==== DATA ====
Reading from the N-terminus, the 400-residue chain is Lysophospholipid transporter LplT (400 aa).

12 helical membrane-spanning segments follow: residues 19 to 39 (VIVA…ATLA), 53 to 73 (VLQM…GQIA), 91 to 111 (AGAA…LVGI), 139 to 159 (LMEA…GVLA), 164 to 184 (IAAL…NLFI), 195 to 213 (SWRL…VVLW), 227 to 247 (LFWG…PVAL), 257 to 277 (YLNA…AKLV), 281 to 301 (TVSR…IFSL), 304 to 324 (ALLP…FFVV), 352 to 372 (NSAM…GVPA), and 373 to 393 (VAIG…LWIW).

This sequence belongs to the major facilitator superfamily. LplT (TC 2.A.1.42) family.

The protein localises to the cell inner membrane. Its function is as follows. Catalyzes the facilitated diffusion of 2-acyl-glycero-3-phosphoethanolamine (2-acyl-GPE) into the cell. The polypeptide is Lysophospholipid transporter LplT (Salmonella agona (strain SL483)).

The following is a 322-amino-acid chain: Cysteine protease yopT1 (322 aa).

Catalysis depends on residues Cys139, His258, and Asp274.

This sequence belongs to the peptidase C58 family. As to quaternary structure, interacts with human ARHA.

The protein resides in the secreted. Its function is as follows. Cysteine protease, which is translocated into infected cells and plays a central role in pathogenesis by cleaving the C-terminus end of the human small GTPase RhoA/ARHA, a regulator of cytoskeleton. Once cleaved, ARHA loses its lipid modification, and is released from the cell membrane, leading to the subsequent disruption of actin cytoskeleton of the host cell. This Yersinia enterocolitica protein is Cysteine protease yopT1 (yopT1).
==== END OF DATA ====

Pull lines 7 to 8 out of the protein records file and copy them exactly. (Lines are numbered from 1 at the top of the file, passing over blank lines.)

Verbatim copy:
This sequence belongs to the peptidase C58 family. As to quaternary structure, interacts with human ARHA.

The protein resides in the secreted. Its function is as follows. Cysteine protease, which is translocated into infected cells and plays a central role in pathogenesis by cleaving the C-terminus end of the human small GTPase RhoA/ARHA, a regulator of cytoskeleton. Once cleaved, ARHA loses its lipid modification, and is released from the cell membrane, leading to the subsequent disruption of actin cytoskeleton of the host cell. This Yersinia enterocolitica protein is Cysteine protease yopT1 (yopT1).